“I think that for a long time we had this system where spiritual authority meant being the person who was the best at being a Christian … and we’re not interested in that anymore. I think we’re interested in people opening a space for us to have questions and to also have belief and community and the best way to do that is to have a leader who is also doing that, alongside everyone else.”

Showcasing a refreshing honesty about herself and the church, Nadia is vulnerable to her audience but also says she preaches from her scars, not wounds.

“The reason I’m so honest about my failings is not to point to myself but to create a space where hopefully the other person is invited into that truth about themselves also. Like, ‘Ok screw it, I’ll go first’,” she says.

“Honesty about our mistakes is important and makes us better leaders.”

House for All Sinners and Saints

Despite being a highly sought after international speaker, Nadia’s first commitments are to her family and parishioners. A collection of “soccer moms, drug addicts, pathological liars and corporate lawyers”, House reflects Nadia’s deep theological belief in inclusion and unconditional love.

“If I was in a nice little lady suit and pearls, the people who I interact with in my life probably wouldn’t interact with me. But it’s not like I got tattoos so that I could seem more relevant! It’s literally just who I am, those are just the places I hang out in naturally, it’s not contrived. So I have access to people most clergy probably wouldn’t and they have access to people I wouldn’t,” says Nadia.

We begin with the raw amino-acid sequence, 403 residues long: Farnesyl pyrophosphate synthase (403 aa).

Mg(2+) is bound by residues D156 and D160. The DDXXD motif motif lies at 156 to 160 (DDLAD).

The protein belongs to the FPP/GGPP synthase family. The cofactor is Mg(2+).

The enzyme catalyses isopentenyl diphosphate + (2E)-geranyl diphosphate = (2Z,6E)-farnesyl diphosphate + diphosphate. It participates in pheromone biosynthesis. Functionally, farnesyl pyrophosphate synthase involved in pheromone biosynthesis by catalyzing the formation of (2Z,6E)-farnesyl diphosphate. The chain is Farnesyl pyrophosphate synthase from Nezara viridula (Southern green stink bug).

Her unique calling to be the face of sarcastic, deeply faithful sinners everywhere is not one she lightly accepts, but she takes it on solely to testify to God’s grace, the overarching theme in her painfully honest memoir.

Locally, she pastors the faith community she herself would have loved to belong to and internationally, encourages Christians everywhere to be honest with who they truly are.

“Jesus meets us when our feet are dirty, not after we’ve cleaned them up and had a little pedicure for him,” she says.

“Screw pretending, it is finished. Amen.”


Listen to an interview with Nadia from the Radio National program, The Spirit of Things hosted by Dr Rachael Kohn.

Read more about Nadia Bolz-Weber in her book Pastrix: the Cranky, Beautiful Faith of a Sinner and Saint available at Trinity Theological Library.